Labor has urged the government to step in to ensure that a possible private fund takeover of Morrisons supermarket chain does not affect Britain’s food security, damage agriculture or does not lead to job losses.
The country’s fourth-largest grocer, which employs 110,000 people, said on Saturday it had rejected an unsolicited £ 5.5 billion offer from US buyout group Clayton, Dubilier and Rice (CD&R).
But Morrisons’ share price has risen from 178p to 238p since the market opened on Monday, indicating investors expect CD&R – or a rival – to come back with a higher bid than its original 230p offer. per share.
Opposition MPs said ministers must be prepared to prevent the Bradford-based company from falling victim to the type of asset dismemberment often associated with private equity buyers, who typically seek to make their targets more effective , before selling at a profit.
They expressed concerns about the effect a deal would have on jobs, as well as the future of its nationwide network of meat, poultry and fruit and vegetable facilities, which play a role. important in the food supply of British tables.
Morrisons’ food processing operations include a fish supplier in the Camborne constituency and Redruth of George Eustice, who is responsible for food safety as Secretary of State in the Department of Environment, Food and of Rural Affairs.
Luke Pollard, shadow minister of Defra, said: “Morrisons is not only a large supermarket, it is also a major food producer.
“The government must ensure in the event of a takeover that jobs are protected, that the business is not broken and that our country’s food security is protected. “
Morrisons owns 17 food processing plants, the majority in Conservative ridings, employing more than 8,000 people between them.
They include more than 140 people who work at Falfish, a Cornish company Morrisons bought earlier this year, becoming the first supermarket to own its own fishing boat.
The company operates in Falmouth and Redruth, which fall under the constituency of Eustice.
Morrisons’ food production operations also include Farmers Boy, which manufactures bacon, ground meat and sausages, cold cuts, fruit and savory pies, quiches and cheese from sites in Bradford, Winsford in Cheshire and Deeside in North Wales.
Labor MP Mark Tami, whose Alyn and Deeside constituency in Wales includes the Deeside factory where Morrisons employs 1,110 people, said a private buyout would be bad for jobs and British agriculture.
“This is not to be confused with anything other than an attempt to strip a good business for short-term profit,” he said. “Morrisons has a strong pension fund, high store ownership rates and, most importantly in my area, their own production which in turn supports British agriculture.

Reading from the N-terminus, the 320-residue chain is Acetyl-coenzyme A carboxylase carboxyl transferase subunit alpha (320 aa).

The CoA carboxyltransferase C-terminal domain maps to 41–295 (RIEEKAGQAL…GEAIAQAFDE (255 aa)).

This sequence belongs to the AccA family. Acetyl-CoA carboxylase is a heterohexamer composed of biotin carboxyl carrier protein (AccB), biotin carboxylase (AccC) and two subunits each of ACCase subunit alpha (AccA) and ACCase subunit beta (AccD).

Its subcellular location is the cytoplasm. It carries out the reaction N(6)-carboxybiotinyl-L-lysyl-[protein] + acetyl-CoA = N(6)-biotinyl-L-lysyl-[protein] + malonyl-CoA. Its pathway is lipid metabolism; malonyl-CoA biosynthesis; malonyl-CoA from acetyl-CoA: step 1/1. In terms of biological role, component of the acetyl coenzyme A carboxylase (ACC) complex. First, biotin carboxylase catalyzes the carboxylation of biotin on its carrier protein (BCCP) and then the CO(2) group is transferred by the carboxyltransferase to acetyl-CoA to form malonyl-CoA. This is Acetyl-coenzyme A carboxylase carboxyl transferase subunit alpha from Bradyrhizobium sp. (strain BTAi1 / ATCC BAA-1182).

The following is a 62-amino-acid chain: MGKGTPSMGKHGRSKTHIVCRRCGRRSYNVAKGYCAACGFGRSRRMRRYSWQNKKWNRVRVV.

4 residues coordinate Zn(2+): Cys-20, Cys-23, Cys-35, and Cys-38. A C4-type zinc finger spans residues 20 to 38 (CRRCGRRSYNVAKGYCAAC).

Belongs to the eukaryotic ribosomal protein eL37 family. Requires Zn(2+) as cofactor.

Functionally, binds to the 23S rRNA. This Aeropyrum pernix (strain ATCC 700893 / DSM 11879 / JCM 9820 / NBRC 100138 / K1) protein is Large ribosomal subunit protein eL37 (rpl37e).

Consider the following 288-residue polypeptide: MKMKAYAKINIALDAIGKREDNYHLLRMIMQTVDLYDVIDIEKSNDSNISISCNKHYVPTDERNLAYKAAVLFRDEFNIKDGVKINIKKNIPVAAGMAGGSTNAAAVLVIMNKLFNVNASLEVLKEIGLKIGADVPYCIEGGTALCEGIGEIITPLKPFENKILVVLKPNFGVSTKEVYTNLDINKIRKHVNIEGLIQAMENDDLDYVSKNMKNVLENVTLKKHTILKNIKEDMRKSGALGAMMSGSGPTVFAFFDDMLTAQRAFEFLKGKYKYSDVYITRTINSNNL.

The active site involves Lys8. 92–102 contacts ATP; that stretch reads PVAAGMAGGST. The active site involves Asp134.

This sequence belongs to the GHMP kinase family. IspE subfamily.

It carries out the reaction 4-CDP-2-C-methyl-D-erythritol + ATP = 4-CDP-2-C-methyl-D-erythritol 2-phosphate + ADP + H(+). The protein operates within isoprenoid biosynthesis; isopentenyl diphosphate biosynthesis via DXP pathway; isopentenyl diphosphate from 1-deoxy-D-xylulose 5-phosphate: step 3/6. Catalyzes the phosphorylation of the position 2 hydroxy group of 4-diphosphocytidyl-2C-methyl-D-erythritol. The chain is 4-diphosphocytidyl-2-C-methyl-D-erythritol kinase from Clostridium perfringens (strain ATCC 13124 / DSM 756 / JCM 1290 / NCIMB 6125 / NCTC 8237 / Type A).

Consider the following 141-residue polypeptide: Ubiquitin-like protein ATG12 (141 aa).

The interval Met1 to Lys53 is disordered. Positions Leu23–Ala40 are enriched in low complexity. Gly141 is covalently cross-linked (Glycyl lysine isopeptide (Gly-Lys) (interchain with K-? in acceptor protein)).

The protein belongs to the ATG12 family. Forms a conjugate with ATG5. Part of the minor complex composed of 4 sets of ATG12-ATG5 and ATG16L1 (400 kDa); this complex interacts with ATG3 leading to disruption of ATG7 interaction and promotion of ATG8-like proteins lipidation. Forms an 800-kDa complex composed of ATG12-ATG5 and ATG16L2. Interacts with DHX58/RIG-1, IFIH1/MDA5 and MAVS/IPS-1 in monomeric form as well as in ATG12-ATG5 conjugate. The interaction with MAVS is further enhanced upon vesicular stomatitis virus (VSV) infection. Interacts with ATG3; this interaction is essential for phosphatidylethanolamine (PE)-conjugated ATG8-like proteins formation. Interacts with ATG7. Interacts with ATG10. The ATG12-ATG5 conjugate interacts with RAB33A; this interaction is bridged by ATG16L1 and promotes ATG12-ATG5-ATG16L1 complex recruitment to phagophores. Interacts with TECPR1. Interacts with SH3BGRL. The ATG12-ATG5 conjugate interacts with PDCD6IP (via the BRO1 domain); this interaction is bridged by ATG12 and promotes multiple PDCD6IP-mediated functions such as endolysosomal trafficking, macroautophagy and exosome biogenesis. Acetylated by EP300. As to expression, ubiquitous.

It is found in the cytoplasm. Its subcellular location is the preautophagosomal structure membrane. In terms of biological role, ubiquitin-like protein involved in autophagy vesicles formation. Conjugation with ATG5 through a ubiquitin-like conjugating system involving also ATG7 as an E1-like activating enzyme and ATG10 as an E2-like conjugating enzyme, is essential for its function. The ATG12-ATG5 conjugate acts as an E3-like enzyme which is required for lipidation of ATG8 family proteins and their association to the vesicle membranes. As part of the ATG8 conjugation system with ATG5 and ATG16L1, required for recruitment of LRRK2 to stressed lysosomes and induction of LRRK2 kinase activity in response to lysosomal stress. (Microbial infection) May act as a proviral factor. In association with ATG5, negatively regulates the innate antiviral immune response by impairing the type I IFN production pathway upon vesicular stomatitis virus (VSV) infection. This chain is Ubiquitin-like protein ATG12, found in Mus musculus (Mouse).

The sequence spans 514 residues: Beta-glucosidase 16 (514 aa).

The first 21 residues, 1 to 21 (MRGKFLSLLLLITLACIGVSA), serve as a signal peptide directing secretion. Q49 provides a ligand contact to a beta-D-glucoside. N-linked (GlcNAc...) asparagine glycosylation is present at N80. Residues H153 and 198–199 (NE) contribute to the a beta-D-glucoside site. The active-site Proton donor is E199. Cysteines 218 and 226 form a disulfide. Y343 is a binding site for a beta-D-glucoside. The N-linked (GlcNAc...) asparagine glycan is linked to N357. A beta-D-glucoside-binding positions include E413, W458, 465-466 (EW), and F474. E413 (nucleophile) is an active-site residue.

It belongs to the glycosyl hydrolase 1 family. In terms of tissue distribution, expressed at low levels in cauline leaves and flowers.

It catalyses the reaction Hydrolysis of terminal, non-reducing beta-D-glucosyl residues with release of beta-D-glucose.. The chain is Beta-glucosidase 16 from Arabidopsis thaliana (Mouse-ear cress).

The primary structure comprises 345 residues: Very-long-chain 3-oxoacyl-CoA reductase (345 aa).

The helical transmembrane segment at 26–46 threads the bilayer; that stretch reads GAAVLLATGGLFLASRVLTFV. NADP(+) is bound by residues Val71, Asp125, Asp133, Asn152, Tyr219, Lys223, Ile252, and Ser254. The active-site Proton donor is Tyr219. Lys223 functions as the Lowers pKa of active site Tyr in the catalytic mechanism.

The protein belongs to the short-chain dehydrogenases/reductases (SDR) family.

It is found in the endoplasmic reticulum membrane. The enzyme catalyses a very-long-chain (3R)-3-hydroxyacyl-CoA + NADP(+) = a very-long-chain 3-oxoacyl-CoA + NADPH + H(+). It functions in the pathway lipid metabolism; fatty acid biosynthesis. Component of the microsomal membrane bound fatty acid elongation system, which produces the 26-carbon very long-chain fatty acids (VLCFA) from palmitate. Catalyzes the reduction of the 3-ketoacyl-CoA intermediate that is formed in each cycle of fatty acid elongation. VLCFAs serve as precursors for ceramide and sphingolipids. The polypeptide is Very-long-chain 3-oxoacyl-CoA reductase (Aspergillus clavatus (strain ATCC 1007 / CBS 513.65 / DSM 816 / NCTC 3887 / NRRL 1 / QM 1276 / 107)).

“At a time when Britain needs investment and jobs more than ever, this deal only seems to offer a bleak future for a good company.
“If shareholders vote for the quick cash option, I think regulators and the government need to take a very close look at whether this deal would jeopardize UK jobs, including at Farmers Boy in Deeside. “
The government can intervene in takeovers for reasons of competition, national security, economic stability, plurality of media and capacity to respond to pandemics. Labor has called on the government to give itself the power to intervene where deals could affect long-term industrial strategy.
After CD&R confirmed that it made an unsolicited offer for Morrisons over the weekend, the supermarket chain said its board of directors “unanimously concluded that the conditional proposal significantly undervalues Morrisons and its prospects. ‘to come up “.
CD&R has until July 17, 5:00 p.m. to make a firm offer at a higher price, or to announce that it does not intend to pursue its interest.
US private equity buyers have targeted the UK in recent months, scenting for bargains after the pandemic pushed asset prices down.
Analysts said the approach would likely be the first of several openings, a sentiment supported by the stock market, where Morrisons shares closed at 237.8p on Tuesday, above the initial offer of 230p per share.
Morrisons has long made its UK supply chain a leading selling point, highlighting its deals with 2,700 UK farmers, who deliver livestock and produce directly to its 17 food processing facilities, which supply 493 stores .
The company claims to be the UK agricultural industry’s biggest customer.
The National Farmers Union said, “This is a developing story and we will be monitoring any potential future takeovers of Morrisons. We will assess the impact on farmers as the details emerge. Morrisons is a strong supporter of British agriculture and we would like this to continue under any new ownership. “
A government spokesperson said: « We are committed to ensuring the UK remains open for business, while protecting the livelihoods of UK workers and UK investment.
“The government recognizes that foreign investors play a major and positive role in stimulating economic growth in all parts of the UK. In most cases, it is fair that mergers are treated as a business matter for the parties involved.
Part two of a review of Britain’s food strategy, led by Leon fast food chain co-founder Henry Dimbleby, is due out later this year, with a government white paper on food set to follow in six. month.
The first part of the review said the Covid-19 pandemic had exposed weaknesses in the UK’s food supply chain during times of crisis.
The Guardian has contacted CD&R for comment.